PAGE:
In this post I show you exactly how to use a screw extractor set to remove a broken head bolt from an engine. I made a step-by-step video to show you exactly how you can use an easy out to remove a fastener on which the head has snapped off. You can watch the video embedded below.
Here are the steps required to use a screw extractor set:
- Make a flat surface in the middle of the snapped portion using a hand file, angle grinder, dremel tool or similar
- Mark the centre with an engineers scriber
- Pick up the mark you just made with a centre punch. Hold the centre punch in position and hit once with a hammer.
- Using a small diameter drill, drill down into the broken fastener, being careful to stay centred and going deep enough to avoid the screw extractor bottoming out in the hole (The size of screw extractor to use depends on the size of the fastener, and the estimated torque required to break it free. The larger you go the less likely it is that you will snap the screw extractor when you apply torque. If you have chosen a larger diameter screw extractor then start off using a small drill bit and then progressively open out the pilot hole you made until you have appropriately sized hole.)
- Place the screw extractor in the hole, and hit it once with a hammer
- Apply torque in an anti-clockwise direction. The screw extractor will attempt to thread itself into the hole and a huge amount of friction is generated between the screw extractor and the broken fastener. It is best to apply torque evenly, and the kind of handle that you would find in a tap and die set is ideal
- Once the torque applied exceeds the breakaway torque of the fastener, the fastener will rotate and unscrew
The backstory behind this post and my video is this: I was working on an engine and after completing the work the time came for me to refit the cylinder head to the engine block. I had already done this once before, so I wasn’t too concerned about the job. Unfortunately, I chose to use a very cheap torque wrench to tighten the head bolts up to the required 70 N m. The torque wrench failed to ‘break’ at the desired torque, and as a result one of the head bolts snapped in between the cylinder head and the engine block. So off the cylinder head came again (oh what fun!).
I have been using screw extractor sets for many years after first learning about them during my apprenticeship as a mechanical technician in the Royal Air Force, where I served as a technician on aircraft for 7.5 years. When used correctly they are simple and effective. I once used an easy out kit to remove a snapped bolt on the undercarriage of a Chinook Helicopter, 300 miles North of the Arctic Circle (This was nothing to do with me over-tightening the bolt this time[!] it was the -25 degrees Celcius temperatures which were placing every component under stress and equipment failures were common.)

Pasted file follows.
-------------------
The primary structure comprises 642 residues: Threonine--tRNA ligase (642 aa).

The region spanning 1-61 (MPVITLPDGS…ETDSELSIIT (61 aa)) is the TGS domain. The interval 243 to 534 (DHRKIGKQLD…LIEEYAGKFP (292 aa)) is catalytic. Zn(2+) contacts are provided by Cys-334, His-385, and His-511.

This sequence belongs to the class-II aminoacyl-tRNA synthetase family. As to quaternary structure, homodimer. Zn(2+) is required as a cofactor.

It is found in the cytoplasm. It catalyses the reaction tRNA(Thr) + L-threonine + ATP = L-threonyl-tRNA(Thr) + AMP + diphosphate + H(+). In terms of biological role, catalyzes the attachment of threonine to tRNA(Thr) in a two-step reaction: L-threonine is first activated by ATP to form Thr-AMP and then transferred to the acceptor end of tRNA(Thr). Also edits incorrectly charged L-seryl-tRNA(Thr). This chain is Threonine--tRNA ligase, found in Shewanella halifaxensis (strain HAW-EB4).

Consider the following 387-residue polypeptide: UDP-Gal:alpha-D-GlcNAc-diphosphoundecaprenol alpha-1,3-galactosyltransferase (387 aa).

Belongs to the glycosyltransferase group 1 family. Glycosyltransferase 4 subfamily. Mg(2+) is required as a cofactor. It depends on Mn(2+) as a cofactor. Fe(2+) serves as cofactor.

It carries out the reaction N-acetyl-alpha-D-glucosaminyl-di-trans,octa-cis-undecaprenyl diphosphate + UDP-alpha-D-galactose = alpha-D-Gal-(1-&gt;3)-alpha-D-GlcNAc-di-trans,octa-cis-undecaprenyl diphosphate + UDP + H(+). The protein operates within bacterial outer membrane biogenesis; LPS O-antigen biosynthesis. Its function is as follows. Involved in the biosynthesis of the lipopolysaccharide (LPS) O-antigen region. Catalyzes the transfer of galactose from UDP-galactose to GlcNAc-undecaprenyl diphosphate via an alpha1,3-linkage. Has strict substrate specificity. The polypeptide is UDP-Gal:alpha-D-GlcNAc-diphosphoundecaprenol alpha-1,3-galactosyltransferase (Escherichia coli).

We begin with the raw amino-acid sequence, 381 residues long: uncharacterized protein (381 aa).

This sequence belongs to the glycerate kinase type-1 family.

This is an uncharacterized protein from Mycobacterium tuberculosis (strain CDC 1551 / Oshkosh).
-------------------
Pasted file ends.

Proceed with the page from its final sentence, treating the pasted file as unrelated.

Here is my video taking you through how to use a screw extractor step-by-step:
So, as expected, I was able to successfully and easily remove the broken bolt with the screw extractor set. Every situation is different and the bolt in my video wasn’t a particularly challenging example, as it had snapped off as a result of tension, rather than excessive friction between the fastener and the threaded receiver in the engine block. Removing a bolt which has rusted in place for 30 years requires a lot more torque, but the larger easy outs can provide this.
There are many other tricks which can be applied to remove snapped bolts and other fasteners, but without knowing the exact circumstances I can’t cover all bases. Here are some further generic tips which may be helpful:
Hit stuck fasteners with a hammer. (The shock can help to release them)
Penetrating oil is your friend. (Spray lots on and give it time to work)
Use heat OR cold. (You can often help loosen seized components by heating them with a propane torch. The different parts will have very slightly different rates of thermal expansion and the difference between the two can be enough to break them free from each other. Another technique is to use a can of air duster, held UPSIDE DOWN, which sprays out a jet of super-cooling liquid, which can achieve the same results as heat using the power of cold. Be careful as you can give yourself frostbite doing this. Yes, really!)
Use a large screw extractor (Where lots of torque is required, use the largest screw extractor you can use without damaging the threads around the broken fastener. This will give you more torque to break the fastener free)
Here are some affiliate links to the most critical tools used for this job:
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